In reading about why you choose to be anonymous for this website, you talk about the importance of the ‘data.’ But your editorialization of the data is counterproductive to your cause.

  2. inlandnw says:

    I’d like to elevate your bridge listing to the main post as an alternative viewpoint. I sent an email to the email address provided to ask your permission, but your email server address was not reachable and the email bounced back to me.

    Bridge Comparisons:

    • Spokane Ped/Bike bridge, 370 feet, $16m
    • Amgen Helix Pedestrian Bridge, 420 feet, $10
    • “One of Seattle’s newest architectural attractions is not a new sports stadium or an art museum, but a unique pedestrian bridge” – that it comes with this disclaimer echoes my comment that Spokane’s bridge has become an art project (that’s ok – but back when it was an $8m project, it was not marketed as a municipal art project.)

    • Chihuly Bridge of Glass, 500 feet, $17m This bridge is, in fact, part of the museum complex and features glass show cases and hanging glass fixtures and is intended as an outdoor art display.
    • Bob Kerrey Pedestrian bridge is 3,000 feet long with a 52 foot clearance, $22m.
    • Millennium Bridge is 200 feet long, $9m, 25 ft. clearance.
    • Liberty Bridge, 380 ft, $13m.

    Of those listed above, the last two seem the closest comparable bridges which tells us that similar suspension bridge structures cost a similar amount. Its sort of like asking if a Boeing 747 and an Airbus A340 cost the same (sort of) – but the question is not about comparable costs, it’s could we make do with a De Haviland Dash Q400 instead?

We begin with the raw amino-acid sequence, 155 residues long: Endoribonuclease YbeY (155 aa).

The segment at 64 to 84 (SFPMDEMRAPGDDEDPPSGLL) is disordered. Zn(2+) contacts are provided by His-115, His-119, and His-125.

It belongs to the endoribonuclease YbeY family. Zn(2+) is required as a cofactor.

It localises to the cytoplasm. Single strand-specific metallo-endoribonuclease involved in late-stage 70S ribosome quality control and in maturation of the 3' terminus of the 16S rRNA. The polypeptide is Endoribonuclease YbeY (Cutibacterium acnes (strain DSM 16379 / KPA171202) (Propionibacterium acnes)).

In other words, is this really the right design for Spokane given the available funds in Spokane?

    Outlying Spokane libraries only recently extended their hours from something like 22 hours open per week to a 5 day schedule. County parks are officially closed from about mid-October to end of April or end of May (depending on the park), and I believe last time I looked at a city budget, year over year city parks spending had gone down slightly. Within that context, should we buy the Honda or the Mercedes? That’s the question that many of us are asking.

    When the bridge project was marketed in 2010 onward, the public was told it was an $8m project.

    As the price tag has risen to $16m (so far), would this lead to input from more stakeholders? Apparently, judging from the online comments, I am not alone in my concern.

    The price tag did not seem to surface until after the design was selected. Sort of like having a restaurant that only tells us the meal price after we order (just like health care!)

    Would the public consider other design alternatives given price signalling?

    A choice to spend $16m on this particular design is a choice to not spend $16m on something else. What are we foregoing (e.g. could be anything, parks, libraries, transit infrastructure, new fire station, pot holes)?

    Or, it might be $8m on the bridge and $8m on project Y.

    But these last two questions were not asked either.”